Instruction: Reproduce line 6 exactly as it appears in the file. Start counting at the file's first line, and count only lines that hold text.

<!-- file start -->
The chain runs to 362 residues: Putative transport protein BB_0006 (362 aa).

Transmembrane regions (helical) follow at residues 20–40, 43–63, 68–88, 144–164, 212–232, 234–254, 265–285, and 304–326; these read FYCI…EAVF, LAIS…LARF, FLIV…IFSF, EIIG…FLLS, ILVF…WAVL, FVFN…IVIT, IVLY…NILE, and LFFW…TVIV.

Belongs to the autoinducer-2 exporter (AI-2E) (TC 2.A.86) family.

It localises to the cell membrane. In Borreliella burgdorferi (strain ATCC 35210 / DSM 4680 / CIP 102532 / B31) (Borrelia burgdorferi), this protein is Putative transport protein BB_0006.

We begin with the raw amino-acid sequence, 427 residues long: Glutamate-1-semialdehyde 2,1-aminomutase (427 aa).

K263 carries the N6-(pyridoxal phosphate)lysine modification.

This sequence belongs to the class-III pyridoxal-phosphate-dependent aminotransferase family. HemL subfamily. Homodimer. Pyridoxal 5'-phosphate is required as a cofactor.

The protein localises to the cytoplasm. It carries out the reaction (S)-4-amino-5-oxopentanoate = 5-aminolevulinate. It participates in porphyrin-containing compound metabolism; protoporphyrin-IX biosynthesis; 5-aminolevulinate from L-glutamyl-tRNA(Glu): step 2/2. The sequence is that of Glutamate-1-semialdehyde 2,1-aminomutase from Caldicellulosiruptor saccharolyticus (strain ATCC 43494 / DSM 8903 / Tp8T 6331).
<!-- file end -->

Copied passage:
K263 carries the N6-(pyridoxal phosphate)lysine modification.